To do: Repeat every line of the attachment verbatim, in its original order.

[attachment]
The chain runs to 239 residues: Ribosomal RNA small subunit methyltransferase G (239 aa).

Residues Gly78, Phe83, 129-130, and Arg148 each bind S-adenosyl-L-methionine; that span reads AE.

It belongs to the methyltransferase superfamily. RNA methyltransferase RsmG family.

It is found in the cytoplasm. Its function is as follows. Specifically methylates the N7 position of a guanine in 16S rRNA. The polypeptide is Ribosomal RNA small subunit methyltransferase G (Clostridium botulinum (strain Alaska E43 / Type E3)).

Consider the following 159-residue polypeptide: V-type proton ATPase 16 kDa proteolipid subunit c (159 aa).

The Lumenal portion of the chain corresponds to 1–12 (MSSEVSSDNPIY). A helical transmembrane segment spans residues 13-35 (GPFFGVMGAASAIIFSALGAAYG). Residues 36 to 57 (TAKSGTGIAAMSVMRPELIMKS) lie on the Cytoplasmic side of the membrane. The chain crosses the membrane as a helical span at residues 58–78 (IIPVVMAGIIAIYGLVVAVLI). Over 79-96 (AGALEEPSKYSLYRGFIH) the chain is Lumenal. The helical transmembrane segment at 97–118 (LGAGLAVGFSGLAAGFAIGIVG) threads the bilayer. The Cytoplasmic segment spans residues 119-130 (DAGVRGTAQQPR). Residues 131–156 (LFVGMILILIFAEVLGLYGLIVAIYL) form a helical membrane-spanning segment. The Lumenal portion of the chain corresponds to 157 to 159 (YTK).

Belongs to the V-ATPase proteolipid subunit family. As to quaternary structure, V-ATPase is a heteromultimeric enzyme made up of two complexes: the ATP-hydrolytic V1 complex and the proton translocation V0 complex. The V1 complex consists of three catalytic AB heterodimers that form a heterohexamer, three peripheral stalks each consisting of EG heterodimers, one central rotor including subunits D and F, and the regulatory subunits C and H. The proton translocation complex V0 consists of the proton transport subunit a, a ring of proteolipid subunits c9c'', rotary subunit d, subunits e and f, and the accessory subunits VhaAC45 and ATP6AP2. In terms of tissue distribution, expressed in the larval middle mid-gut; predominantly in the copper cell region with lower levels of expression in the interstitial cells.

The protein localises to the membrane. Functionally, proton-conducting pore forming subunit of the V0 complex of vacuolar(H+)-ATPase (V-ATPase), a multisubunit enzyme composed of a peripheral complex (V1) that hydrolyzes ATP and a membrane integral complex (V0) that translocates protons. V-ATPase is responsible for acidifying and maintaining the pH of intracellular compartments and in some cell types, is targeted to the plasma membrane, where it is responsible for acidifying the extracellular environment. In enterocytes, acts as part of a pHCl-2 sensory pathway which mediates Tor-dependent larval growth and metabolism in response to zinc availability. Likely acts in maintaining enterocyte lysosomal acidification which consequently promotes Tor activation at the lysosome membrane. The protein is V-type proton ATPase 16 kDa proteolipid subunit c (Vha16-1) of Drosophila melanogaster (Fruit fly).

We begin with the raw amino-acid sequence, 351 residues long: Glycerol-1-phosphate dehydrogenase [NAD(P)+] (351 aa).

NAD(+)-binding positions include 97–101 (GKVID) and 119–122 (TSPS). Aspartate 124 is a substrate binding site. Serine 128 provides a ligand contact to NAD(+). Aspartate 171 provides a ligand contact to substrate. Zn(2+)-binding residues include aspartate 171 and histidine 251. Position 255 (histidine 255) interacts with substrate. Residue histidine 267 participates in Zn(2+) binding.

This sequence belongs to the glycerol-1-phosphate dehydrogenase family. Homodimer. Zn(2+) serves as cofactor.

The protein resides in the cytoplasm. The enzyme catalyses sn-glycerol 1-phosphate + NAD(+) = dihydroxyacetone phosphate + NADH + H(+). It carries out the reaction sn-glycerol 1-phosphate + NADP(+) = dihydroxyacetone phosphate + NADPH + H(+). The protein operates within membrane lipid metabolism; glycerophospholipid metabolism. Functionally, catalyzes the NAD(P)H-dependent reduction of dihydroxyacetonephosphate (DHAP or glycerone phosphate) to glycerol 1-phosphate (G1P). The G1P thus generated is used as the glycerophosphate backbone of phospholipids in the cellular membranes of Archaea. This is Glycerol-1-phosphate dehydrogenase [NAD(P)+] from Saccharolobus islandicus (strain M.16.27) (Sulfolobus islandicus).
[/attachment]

The chain runs to 239 residues: Ribosomal RNA small subunit methyltransferase G (239 aa).

Residues Gly78, Phe83, 129-130, and Arg148 each bind S-adenosyl-L-methionine; that span reads AE.

It belongs to the methyltransferase superfamily. RNA methyltransferase RsmG family.

It is found in the cytoplasm. Its function is as follows. Specifically methylates the N7 position of a guanine in 16S rRNA. The polypeptide is Ribosomal RNA small subunit methyltransferase G (Clostridium botulinum (strain Alaska E43 / Type E3)).

Consider the following 159-residue polypeptide: V-type proton ATPase 16 kDa proteolipid subunit c (159 aa).

The Lumenal portion of the chain corresponds to 1–12 (MSSEVSSDNPIY). A helical transmembrane segment spans residues 13-35 (GPFFGVMGAASAIIFSALGAAYG). Residues 36 to 57 (TAKSGTGIAAMSVMRPELIMKS) lie on the Cytoplasmic side of the membrane. The chain crosses the membrane as a helical span at residues 58–78 (IIPVVMAGIIAIYGLVVAVLI). Over 79-96 (AGALEEPSKYSLYRGFIH) the chain is Lumenal. The helical transmembrane segment at 97–118 (LGAGLAVGFSGLAAGFAIGIVG) threads the bilayer. The Cytoplasmic segment spans residues 119-130 (DAGVRGTAQQPR). Residues 131–156 (LFVGMILILIFAEVLGLYGLIVAIYL) form a helical membrane-spanning segment. The Lumenal portion of the chain corresponds to 157 to 159 (YTK).

Belongs to the V-ATPase proteolipid subunit family. As to quaternary structure, V-ATPase is a heteromultimeric enzyme made up of two complexes: the ATP-hydrolytic V1 complex and the proton translocation V0 complex. The V1 complex consists of three catalytic AB heterodimers that form a heterohexamer, three peripheral stalks each consisting of EG heterodimers, one central rotor including subunits D and F, and the regulatory subunits C and H. The proton translocation complex V0 consists of the proton transport subunit a, a ring of proteolipid subunits c9c'', rotary subunit d, subunits e and f, and the accessory subunits VhaAC45 and ATP6AP2. In terms of tissue distribution, expressed in the larval middle mid-gut; predominantly in the copper cell region with lower levels of expression in the interstitial cells.

The protein localises to the membrane. Functionally, proton-conducting pore forming subunit of the V0 complex of vacuolar(H+)-ATPase (V-ATPase), a multisubunit enzyme composed of a peripheral complex (V1) that hydrolyzes ATP and a membrane integral complex (V0) that translocates protons. V-ATPase is responsible for acidifying and maintaining the pH of intracellular compartments and in some cell types, is targeted to the plasma membrane, where it is responsible for acidifying the extracellular environment. In enterocytes, acts as part of a pHCl-2 sensory pathway which mediates Tor-dependent larval growth and metabolism in response to zinc availability. Likely acts in maintaining enterocyte lysosomal acidification which consequently promotes Tor activation at the lysosome membrane. The protein is V-type proton ATPase 16 kDa proteolipid subunit c (Vha16-1) of Drosophila melanogaster (Fruit fly).

We begin with the raw amino-acid sequence, 351 residues long: Glycerol-1-phosphate dehydrogenase [NAD(P)+] (351 aa).

NAD(+)-binding positions include 97–101 (GKVID) and 119–122 (TSPS). Aspartate 124 is a substrate binding site. Serine 128 provides a ligand contact to NAD(+). Aspartate 171 provides a ligand contact to substrate. Zn(2+)-binding residues include aspartate 171 and histidine 251. Position 255 (histidine 255) interacts with substrate. Residue histidine 267 participates in Zn(2+) binding.

This sequence belongs to the glycerol-1-phosphate dehydrogenase family. Homodimer. Zn(2+) serves as cofactor.

The protein resides in the cytoplasm. The enzyme catalyses sn-glycerol 1-phosphate + NAD(+) = dihydroxyacetone phosphate + NADH + H(+). It carries out the reaction sn-glycerol 1-phosphate + NADP(+) = dihydroxyacetone phosphate + NADPH + H(+). The protein operates within membrane lipid metabolism; glycerophospholipid metabolism. Functionally, catalyzes the NAD(P)H-dependent reduction of dihydroxyacetonephosphate (DHAP or glycerone phosphate) to glycerol 1-phosphate (G1P). The G1P thus generated is used as the glycerophosphate backbone of phospholipids in the cellular membranes of Archaea. This is Glycerol-1-phosphate dehydrogenase [NAD(P)+] from Saccharolobus islandicus (strain M.16.27) (Sulfolobus islandicus).